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1338.1 - New South Wales in Focus, 2008 (Reissue)  
Previous ISSUE Released at 11:30 AM (CANBERRA TIME) 17/06/2008  Reissue
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Image: Education

EDUCATION AND TRAINING
Education and Training – Summary Table
Data cubes with detailed statistics available on the Details Page

STATISTICAL HIGHLIGHTS

Education is received through three formal sectors – schooling, vocational education and training, and higher education. Non-formal education also takes place outside of these institutions, for example on-the-job training in the workplace and self-directed learning.

Child care

It is recognised that early childhood education such as preschool and child care are highly beneficial for children's development and transition to school. In NSW in 2005, 88% of four year olds and 74% of three year olds attended at least one formal setting – either school, preschool or formal child care. Over half of four year olds (54%) attended preschool and 43% attended some sort of formal child care including 34% who attended long day care.

Participation in school, preschool and child care, Children aged 3 and 4 years, NSW – 2005

Graph: Participation in School, Preschool and Child Care, Children aged 3 and 4 years, NSW–2005



Literacy and numeracy

In 2008, all students in Years 3, 5, 7 and 9 sat national literacy and numeracy tests for the first time. Prior to this each state had a set of tests that were equivalised to national benchmarks. The most recent results available for NSW tests are for 2006. In 2006, the minimum NSW standards for literacy were not met by 8.0% of Year 3 students, 6.1% of Year 5 students, and 3.8% of Year 7 students.

The strength of the tests are that they highlight populations or regions that are doing less well. For both literacy and numeracy, there was a substantial gap between Indigenous achievement compared to the results for all students. The proportion of Indigenous students not meeting the NSW benchmarks were considerably higher than for all students: 25% of Year 3 students, 20% of Year 5 students, and 13% of Year 7 students.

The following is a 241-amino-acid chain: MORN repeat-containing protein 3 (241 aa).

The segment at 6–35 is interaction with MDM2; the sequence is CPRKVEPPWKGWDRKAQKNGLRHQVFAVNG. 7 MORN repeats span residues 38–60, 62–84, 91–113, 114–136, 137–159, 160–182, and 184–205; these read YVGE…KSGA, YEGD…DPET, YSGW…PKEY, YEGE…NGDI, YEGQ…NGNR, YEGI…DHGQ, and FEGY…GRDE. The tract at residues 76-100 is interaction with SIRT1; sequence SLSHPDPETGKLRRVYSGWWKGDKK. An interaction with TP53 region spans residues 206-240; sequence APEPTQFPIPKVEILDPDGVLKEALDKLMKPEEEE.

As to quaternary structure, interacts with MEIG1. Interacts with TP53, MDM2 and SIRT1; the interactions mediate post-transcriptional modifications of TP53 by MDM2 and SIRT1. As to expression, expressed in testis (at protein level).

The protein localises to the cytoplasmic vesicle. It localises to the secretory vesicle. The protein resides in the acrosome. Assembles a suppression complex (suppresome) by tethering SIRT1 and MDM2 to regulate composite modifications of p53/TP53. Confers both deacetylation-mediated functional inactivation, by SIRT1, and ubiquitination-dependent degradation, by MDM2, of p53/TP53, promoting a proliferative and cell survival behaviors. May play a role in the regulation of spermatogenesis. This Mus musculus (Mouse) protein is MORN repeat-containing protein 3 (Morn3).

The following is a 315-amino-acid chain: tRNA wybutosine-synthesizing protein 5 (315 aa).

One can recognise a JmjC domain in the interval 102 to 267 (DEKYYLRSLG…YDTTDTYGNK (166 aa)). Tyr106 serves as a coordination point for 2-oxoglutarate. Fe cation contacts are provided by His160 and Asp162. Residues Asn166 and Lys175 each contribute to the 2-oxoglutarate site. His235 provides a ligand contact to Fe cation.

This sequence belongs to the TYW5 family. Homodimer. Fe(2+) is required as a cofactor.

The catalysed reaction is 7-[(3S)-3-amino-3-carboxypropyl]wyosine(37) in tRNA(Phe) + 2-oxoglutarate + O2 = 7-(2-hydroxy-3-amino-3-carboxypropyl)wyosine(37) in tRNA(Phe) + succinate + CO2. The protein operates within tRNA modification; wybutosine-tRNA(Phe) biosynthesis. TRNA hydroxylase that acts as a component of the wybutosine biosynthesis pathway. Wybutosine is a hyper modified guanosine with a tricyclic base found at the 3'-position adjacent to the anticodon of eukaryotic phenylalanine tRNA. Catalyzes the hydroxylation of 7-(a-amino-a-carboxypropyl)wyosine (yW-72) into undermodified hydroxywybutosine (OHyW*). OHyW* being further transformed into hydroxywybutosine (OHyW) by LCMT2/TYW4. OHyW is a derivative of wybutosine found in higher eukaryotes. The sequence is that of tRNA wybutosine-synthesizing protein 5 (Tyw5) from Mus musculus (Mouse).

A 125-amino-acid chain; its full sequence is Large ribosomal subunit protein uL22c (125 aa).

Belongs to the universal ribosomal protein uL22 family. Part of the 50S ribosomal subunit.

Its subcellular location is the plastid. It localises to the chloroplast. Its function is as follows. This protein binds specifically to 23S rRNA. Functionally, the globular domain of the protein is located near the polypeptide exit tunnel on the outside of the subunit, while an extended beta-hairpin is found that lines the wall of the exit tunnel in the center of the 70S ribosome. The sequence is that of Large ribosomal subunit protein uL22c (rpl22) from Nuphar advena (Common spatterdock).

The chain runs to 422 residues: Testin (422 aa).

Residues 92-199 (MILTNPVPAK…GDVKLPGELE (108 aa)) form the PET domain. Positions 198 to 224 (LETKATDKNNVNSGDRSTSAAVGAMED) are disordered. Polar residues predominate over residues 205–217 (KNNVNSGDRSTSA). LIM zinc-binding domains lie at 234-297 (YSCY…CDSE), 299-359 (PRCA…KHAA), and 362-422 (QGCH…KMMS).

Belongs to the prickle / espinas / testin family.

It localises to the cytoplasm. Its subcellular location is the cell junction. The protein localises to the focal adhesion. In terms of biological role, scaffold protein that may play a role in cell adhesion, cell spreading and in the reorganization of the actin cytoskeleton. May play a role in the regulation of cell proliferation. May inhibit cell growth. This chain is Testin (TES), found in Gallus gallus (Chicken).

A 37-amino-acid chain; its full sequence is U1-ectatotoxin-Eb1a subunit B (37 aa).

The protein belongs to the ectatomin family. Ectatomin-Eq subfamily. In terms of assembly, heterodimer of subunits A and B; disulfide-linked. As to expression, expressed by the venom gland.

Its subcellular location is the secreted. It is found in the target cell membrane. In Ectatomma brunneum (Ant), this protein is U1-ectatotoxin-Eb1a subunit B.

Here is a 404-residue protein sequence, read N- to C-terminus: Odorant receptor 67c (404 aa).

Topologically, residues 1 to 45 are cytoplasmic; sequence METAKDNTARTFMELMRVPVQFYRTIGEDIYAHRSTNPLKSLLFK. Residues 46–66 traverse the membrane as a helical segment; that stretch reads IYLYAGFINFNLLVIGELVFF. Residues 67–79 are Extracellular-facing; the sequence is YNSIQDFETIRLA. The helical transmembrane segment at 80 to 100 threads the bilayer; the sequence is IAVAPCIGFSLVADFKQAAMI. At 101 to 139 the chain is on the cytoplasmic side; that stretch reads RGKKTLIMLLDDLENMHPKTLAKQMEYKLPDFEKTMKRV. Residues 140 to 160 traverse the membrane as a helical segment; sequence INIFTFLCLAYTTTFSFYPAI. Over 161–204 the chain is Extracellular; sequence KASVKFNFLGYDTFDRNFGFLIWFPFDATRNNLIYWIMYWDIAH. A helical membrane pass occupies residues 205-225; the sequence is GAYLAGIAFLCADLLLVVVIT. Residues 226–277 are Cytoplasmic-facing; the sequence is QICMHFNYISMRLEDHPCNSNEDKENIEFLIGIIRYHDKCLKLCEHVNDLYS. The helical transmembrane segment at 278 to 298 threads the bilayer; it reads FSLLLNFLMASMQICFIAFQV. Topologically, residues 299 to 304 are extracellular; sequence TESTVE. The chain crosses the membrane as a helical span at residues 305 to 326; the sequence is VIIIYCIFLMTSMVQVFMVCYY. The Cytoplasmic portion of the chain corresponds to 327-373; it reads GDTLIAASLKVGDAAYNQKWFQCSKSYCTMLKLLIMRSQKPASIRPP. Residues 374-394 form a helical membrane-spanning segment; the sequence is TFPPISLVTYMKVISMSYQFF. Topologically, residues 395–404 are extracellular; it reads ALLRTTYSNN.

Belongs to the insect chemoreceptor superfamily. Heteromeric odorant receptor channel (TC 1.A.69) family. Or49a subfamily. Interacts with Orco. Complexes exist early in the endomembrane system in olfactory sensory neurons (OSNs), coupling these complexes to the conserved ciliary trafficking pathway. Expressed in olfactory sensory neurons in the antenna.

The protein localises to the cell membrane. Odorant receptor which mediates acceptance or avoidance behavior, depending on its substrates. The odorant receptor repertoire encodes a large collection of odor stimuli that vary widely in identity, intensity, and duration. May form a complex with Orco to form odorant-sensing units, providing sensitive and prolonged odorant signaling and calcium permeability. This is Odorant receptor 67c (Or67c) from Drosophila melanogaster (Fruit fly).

Basic numeracy benchmarks were not met by 9.1% of total Year 3 students, 5.4% of Year 5 students, and 7.1% of Year 7 students. For Indigenous students, numeracy benchmarks were not met by 25% of Year 3 students, 17% of Year 5 students, and 21% of Year 7 students.

Government school students not meeting literacy benchmarks, NSW2006

Graph: Government school students not meeting literacy benchmarks, NSW—2006


Government school students not meeting numeracy benchmarks, NSW2006

Graph: Government school students not meeting numeracy benchmarks, NSW—2006


Adult literacy and life skills

Adult literacy is important for the social and economic wellbeing of the nation. The 2006 Adult Literacy and Life Skills Survey assessed a sample of people aged 15 to 74 on five scales: prose literacy, document literacy, numeracy, problem solving and health literacy. In NSW, Level 3 or above (regarded by the survey developers as effectively functional literacy) was achieved by 54% of the population on the prose literacy scale, 53% on the document literacy scale, 48% on the numeracy scale, 30% on the problem solving scale, and 41% on the health literacy scale. These proportions were similar for the Australian population as a whole.

Adult literacy and life skills(a) – 2006

Graph: Adult literacy and life skills(a)—2006


Education and Training – Summary Table
Data cubes with detailed statistics available on the Details Page

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